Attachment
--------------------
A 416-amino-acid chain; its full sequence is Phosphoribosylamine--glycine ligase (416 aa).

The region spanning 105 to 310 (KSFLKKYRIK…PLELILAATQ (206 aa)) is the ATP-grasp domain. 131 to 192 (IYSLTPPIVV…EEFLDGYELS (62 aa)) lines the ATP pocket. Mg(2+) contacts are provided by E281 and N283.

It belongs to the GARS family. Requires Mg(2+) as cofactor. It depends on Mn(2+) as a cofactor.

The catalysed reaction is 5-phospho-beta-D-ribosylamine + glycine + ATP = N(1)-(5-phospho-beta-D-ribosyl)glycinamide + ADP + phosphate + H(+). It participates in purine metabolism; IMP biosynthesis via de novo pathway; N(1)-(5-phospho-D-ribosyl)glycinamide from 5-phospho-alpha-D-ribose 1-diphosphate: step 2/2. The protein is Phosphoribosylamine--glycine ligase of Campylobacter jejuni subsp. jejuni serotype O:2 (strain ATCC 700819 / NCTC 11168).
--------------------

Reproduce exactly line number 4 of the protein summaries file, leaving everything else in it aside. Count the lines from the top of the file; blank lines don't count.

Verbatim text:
The catalysed reaction is 5-phospho-beta-D-ribosylamine + glycine + ATP = N(1)-(5-phospho-beta-D-ribosyl)glycinamide + ADP + phosphate + H(+). It participates in purine metabolism; IMP biosynthesis via de novo pathway; N(1)-(5-phospho-D-ribosyl)glycinamide from 5-phospho-alpha-D-ribose 1-diphosphate: step 2/2. The protein is Phosphoribosylamine--glycine ligase of Campylobacter jejuni subsp. jejuni serotype O:2 (strain ATCC 700819 / NCTC 11168).